Around Latin America

-Colombia’s FARC has announced a cease-fire as peace talks to end a nearly-50 year civil war take place between one of the largest guerrilla forces and the Colombian government.

-In an ironic twist of history, Spain has asked Latin American countries to invest in it in order to help it through its economic crises. And where in colonial times Spain tried to dictate the economic ties between itself and its colonies in the Americas, the shoe is now on the other foot, as Latin America has said it will support Spain even while telling it it needed to avoid austerity measures.

-Chile’s influential student group, the  Federación de los Estudiantes de la Universidad de Chile (Federation of Students of University of Chile; FECH) elected Andrés Fielbaum its new president, an office previously held by student leader Camila Vallejo. Meanwhile, Vallejo herself has announced she will run as a candidate for the Chamber of Deputies in Chile’s elections in November 2013.

-José Dirceu, former chief of staff to ex-president Luís Inácio Lula da Silva, was sentenced to ten years and ten months in prison for his role in the mensalão scandal, in which legislators were paid cash for supporting legislation in Congress. The sentence marks a remarkable fall from power for Dirceu, who was one of the key student leaders against the military regime in 1968 and a major player in the formation and operation of the Partido dos Trabalhadores (PT). Current PT president Dilma Rousseff has said she will uphold and will not discuss the sentencing. Lula himself has never been directly connected to the scheme.

-Adela Hernandez became Cuba’s first elected transgender political figure after winning a municipal election. The fact that Hernandez spent time in prison for “dangerousness” over her sexual identity in the 1980s and is now an elected official is a powerful reminder of the social transformations that have taken place in the last 20 years.

-Meanwhile, in gay rights in Rio de Janeiro, more than a million people are estimated to have attended the city’s Gay Pride Parade yesterday. While many Brazilians attend the parade as much for the party atmosphere as for any other reason, the fact that so many are exposed to anti-homophobia messages and willing to engage in a spirit of camaraderie with Brazil’s LGBT community is not-insignificant in improving the acceptance of gay peoples and cultures in Brazil.

-Police in Honduras have gone on protest after the government announced new measures designed to crack down on corruption. The efforts hinge upon a series of tests (including drug tests and psychometric tests), which have raised the ire of officers who insist they are not opposed to cleanup itself, but to the new methods involved.

-Although Alberto Fujimori is attempting to seek a pardon (even while living in some of the best conditions for any prisoner in Peru), a court has ruled that Alberto Fujimori should again stand trial, this time for corruption. Fujimori is currently serving 25 years in prison for his role in human rights violations during his presidency (1990-2000).

-In a unique and potentially-dubious attempt to combat extinction, Brazil has announced that it will attempt to clone endangered species, a move that conservationists fear will distract from the broader need to defend and protect ecosystems in which endangered species live.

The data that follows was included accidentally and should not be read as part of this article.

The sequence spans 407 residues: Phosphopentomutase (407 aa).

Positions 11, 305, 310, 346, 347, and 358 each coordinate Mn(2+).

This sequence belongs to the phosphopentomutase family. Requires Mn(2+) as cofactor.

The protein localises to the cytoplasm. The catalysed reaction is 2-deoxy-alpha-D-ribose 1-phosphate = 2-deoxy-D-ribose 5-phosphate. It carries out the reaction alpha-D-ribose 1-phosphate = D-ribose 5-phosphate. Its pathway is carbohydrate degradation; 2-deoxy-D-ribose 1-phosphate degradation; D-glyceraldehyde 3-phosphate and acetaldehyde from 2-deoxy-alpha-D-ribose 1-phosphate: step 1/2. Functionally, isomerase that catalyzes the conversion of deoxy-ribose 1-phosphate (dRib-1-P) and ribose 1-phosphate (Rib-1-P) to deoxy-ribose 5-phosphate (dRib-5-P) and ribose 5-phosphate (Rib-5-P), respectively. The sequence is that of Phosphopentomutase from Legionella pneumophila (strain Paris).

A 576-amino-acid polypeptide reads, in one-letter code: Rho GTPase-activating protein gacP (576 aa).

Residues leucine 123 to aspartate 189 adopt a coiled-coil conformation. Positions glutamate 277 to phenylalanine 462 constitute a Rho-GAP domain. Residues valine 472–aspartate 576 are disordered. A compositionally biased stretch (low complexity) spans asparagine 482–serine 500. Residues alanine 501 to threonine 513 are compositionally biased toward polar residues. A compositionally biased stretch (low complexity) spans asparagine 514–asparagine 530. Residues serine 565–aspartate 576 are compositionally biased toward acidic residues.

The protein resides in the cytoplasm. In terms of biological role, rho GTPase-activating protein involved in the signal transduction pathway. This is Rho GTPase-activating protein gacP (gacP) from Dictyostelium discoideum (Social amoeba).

-Argentines have taken to the streets to demonstrate against President Cristina Kirchner and to protest inflation, corruption, and what many believe will be her attempt to run for a third term as president (though she has made no move to suggest this will happen).

-Jamaica has finally abolished a slavery-era law that allowed flogging as a punishment for criminals. Though slavery was abolished in 1834, whipping inexplicably remained on the books into the twenty-first century.

-In a twist on the milk-carton ads, Mexico’s state of Chihuahua is putting on tortilla wrappers ads for missing persons in the state in an attempt to raise awareness of the problem and perhaps find some of those who have gone missing.

-Former mayor of São Paulo, Paulo Maluf, was convicted in a US court of diverting public funds from Brazil to an offshore account in the US, and ordered him to pay back more than $10.5 million. Maluf was mayor of São Paulo several times, and ended up being the pro-military party’s candidate for president when Brazil returned to a democracy in 1985; he ultimately lost the election to opposition candidate Tancredo Neves.

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About Colin M. Snider

I have a Ph.D. in history, specializing in Latin American History and Comparative Indigenous History. My dissertation focused on Brazil. Beyond Latin America generally, I'm particularly interested in class identities, military politics, human rights, labor, education, music, and nation. I can be found on Twitter at @ColinMSnider.
This entry was posted in Alberto Fujimori, Argentina, Around Latin America, Brazil, Chile, Civil Conflict in the Americas, Colombia, Corruption, Cuba, Democracy in the Americas, Fuerzas Armadas Revolucionárias de Colombia (FARC), Gender and Sexuality, Honduras, Jamaica, Latin America, Latin American Economic Relations, Latin American Foreign Relations, Latin American Politics, LGBT Rights & Issues, Mexico, Peru, Police in the Americas, Protests in Latin America, Rio de Janeiro, Student Movements, The Amazon, Violence in the Americas. Bookmark the permalink.